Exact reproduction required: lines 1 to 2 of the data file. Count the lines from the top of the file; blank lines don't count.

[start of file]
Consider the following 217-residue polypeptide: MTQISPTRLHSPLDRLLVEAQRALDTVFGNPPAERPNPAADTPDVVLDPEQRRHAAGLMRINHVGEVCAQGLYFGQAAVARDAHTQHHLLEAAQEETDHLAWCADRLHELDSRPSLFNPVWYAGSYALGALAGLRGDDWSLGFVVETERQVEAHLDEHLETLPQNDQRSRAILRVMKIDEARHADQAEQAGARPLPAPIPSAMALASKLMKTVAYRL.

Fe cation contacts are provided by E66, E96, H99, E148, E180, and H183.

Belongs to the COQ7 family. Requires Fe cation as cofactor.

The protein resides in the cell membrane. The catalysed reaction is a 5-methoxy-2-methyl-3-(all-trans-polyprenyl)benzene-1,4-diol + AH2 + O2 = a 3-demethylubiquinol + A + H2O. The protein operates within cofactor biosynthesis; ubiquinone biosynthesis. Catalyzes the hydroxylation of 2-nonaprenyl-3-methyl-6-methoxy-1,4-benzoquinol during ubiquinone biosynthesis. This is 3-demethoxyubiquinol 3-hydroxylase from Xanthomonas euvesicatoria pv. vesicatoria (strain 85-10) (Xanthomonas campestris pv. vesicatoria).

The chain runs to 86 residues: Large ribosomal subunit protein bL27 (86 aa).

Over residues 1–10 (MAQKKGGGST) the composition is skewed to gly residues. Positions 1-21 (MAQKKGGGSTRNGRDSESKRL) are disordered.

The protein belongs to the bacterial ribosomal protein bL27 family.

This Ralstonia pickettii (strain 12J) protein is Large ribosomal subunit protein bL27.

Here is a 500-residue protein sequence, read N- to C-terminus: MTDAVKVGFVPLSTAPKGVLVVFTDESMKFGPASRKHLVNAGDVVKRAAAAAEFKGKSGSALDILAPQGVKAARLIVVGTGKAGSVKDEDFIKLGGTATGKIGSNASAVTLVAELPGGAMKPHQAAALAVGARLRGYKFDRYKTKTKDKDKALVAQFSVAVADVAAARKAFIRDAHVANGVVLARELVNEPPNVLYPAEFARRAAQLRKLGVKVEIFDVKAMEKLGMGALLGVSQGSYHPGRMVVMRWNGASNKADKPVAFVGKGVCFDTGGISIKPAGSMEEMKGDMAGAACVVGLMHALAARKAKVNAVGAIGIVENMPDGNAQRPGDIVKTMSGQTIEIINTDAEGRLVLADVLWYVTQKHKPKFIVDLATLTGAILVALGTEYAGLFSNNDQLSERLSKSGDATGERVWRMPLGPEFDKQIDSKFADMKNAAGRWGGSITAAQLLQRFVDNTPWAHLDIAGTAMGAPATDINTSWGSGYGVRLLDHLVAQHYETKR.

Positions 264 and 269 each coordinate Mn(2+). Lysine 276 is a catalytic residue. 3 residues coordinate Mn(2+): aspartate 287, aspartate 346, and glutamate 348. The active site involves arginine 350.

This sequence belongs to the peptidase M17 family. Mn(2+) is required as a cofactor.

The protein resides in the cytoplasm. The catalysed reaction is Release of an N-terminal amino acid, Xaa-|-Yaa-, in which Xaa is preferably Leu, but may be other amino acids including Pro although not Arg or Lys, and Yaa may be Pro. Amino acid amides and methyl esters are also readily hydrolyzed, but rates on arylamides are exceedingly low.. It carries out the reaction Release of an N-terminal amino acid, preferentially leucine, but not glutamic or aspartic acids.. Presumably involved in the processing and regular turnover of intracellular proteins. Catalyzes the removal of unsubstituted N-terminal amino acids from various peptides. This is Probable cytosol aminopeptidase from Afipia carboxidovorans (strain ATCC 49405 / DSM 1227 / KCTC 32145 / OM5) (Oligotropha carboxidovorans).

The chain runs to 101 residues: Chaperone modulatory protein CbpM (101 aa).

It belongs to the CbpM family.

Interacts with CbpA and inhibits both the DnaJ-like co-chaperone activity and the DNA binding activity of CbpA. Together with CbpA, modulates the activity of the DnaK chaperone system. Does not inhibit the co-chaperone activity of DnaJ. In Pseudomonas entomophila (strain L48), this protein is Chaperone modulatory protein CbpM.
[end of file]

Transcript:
Consider the following 217-residue polypeptide: MTQISPTRLHSPLDRLLVEAQRALDTVFGNPPAERPNPAADTPDVVLDPEQRRHAAGLMRINHVGEVCAQGLYFGQAAVARDAHTQHHLLEAAQEETDHLAWCADRLHELDSRPSLFNPVWYAGSYALGALAGLRGDDWSLGFVVETERQVEAHLDEHLETLPQNDQRSRAILRVMKIDEARHADQAEQAGARPLPAPIPSAMALASKLMKTVAYRL.

Fe cation contacts are provided by E66, E96, H99, E148, E180, and H183.